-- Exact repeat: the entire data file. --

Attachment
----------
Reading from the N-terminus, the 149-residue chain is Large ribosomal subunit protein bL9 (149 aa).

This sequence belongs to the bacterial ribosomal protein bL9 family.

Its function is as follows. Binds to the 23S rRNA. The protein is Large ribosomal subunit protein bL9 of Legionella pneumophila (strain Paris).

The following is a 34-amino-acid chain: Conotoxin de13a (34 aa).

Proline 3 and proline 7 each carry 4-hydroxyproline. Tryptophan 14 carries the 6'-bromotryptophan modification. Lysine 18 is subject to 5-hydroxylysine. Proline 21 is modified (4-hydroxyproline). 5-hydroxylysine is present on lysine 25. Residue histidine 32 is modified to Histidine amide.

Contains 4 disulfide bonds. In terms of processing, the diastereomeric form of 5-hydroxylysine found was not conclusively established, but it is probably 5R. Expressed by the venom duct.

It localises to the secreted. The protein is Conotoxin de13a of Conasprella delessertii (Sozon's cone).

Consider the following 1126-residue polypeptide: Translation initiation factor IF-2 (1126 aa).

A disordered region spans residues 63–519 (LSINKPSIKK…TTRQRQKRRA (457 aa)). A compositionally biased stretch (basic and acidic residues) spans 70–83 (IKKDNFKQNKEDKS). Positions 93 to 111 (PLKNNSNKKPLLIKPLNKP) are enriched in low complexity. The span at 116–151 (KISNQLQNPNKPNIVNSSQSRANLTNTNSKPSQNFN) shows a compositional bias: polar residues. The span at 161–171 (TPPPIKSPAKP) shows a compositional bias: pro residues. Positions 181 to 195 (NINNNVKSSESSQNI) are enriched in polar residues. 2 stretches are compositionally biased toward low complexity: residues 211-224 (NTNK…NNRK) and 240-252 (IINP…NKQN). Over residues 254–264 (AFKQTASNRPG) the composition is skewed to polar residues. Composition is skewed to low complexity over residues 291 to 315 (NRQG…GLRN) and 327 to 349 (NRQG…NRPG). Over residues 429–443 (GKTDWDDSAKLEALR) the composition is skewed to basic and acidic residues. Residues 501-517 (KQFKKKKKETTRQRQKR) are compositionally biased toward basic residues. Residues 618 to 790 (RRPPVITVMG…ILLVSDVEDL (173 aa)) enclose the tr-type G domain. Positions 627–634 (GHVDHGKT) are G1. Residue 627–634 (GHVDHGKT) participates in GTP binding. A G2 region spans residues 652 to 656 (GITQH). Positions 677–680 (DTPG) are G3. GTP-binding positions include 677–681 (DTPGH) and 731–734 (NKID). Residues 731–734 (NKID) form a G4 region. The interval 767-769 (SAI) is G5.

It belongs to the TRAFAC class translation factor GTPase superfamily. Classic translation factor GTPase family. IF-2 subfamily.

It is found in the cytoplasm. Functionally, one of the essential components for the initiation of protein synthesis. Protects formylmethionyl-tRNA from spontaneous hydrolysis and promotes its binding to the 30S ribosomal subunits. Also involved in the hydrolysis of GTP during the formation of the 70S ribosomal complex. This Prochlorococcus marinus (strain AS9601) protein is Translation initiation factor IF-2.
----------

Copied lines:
Reading from the N-terminus, the 149-residue chain is Large ribosomal subunit protein bL9 (149 aa).

This sequence belongs to the bacterial ribosomal protein bL9 family.

Its function is as follows. Binds to the 23S rRNA. The protein is Large ribosomal subunit protein bL9 of Legionella pneumophila (strain Paris).

The following is a 34-amino-acid chain: Conotoxin de13a (34 aa).

Proline 3 and proline 7 each carry 4-hydroxyproline. Tryptophan 14 carries the 6'-bromotryptophan modification. Lysine 18 is subject to 5-hydroxylysine. Proline 21 is modified (4-hydroxyproline). 5-hydroxylysine is present on lysine 25. Residue histidine 32 is modified to Histidine amide.

Contains 4 disulfide bonds. In terms of processing, the diastereomeric form of 5-hydroxylysine found was not conclusively established, but it is probably 5R. Expressed by the venom duct.

It localises to the secreted. The protein is Conotoxin de13a of Conasprella delessertii (Sozon's cone).

Consider the following 1126-residue polypeptide: Translation initiation factor IF-2 (1126 aa).

A disordered region spans residues 63–519 (LSINKPSIKK…TTRQRQKRRA (457 aa)). A compositionally biased stretch (basic and acidic residues) spans 70–83 (IKKDNFKQNKEDKS). Positions 93 to 111 (PLKNNSNKKPLLIKPLNKP) are enriched in low complexity. The span at 116–151 (KISNQLQNPNKPNIVNSSQSRANLTNTNSKPSQNFN) shows a compositional bias: polar residues. The span at 161–171 (TPPPIKSPAKP) shows a compositional bias: pro residues. Positions 181 to 195 (NINNNVKSSESSQNI) are enriched in polar residues. 2 stretches are compositionally biased toward low complexity: residues 211-224 (NTNK…NNRK) and 240-252 (IINP…NKQN). Over residues 254–264 (AFKQTASNRPG) the composition is skewed to polar residues. Composition is skewed to low complexity over residues 291 to 315 (NRQG…GLRN) and 327 to 349 (NRQG…NRPG). Over residues 429–443 (GKTDWDDSAKLEALR) the composition is skewed to basic and acidic residues. Residues 501-517 (KQFKKKKKETTRQRQKR) are compositionally biased toward basic residues. Residues 618 to 790 (RRPPVITVMG…ILLVSDVEDL (173 aa)) enclose the tr-type G domain. Positions 627–634 (GHVDHGKT) are G1. Residue 627–634 (GHVDHGKT) participates in GTP binding. A G2 region spans residues 652 to 656 (GITQH). Positions 677–680 (DTPG) are G3. GTP-binding positions include 677–681 (DTPGH) and 731–734 (NKID). Residues 731–734 (NKID) form a G4 region. The interval 767-769 (SAI) is G5.

It belongs to the TRAFAC class translation factor GTPase superfamily. Classic translation factor GTPase family. IF-2 subfamily.

It is found in the cytoplasm. Functionally, one of the essential components for the initiation of protein synthesis. Protects formylmethionyl-tRNA from spontaneous hydrolysis and promotes its binding to the 30S ribosomal subunits. Also involved in the hydrolysis of GTP during the formation of the 70S ribosomal complex. This Prochlorococcus marinus (strain AS9601) protein is Translation initiation factor IF-2.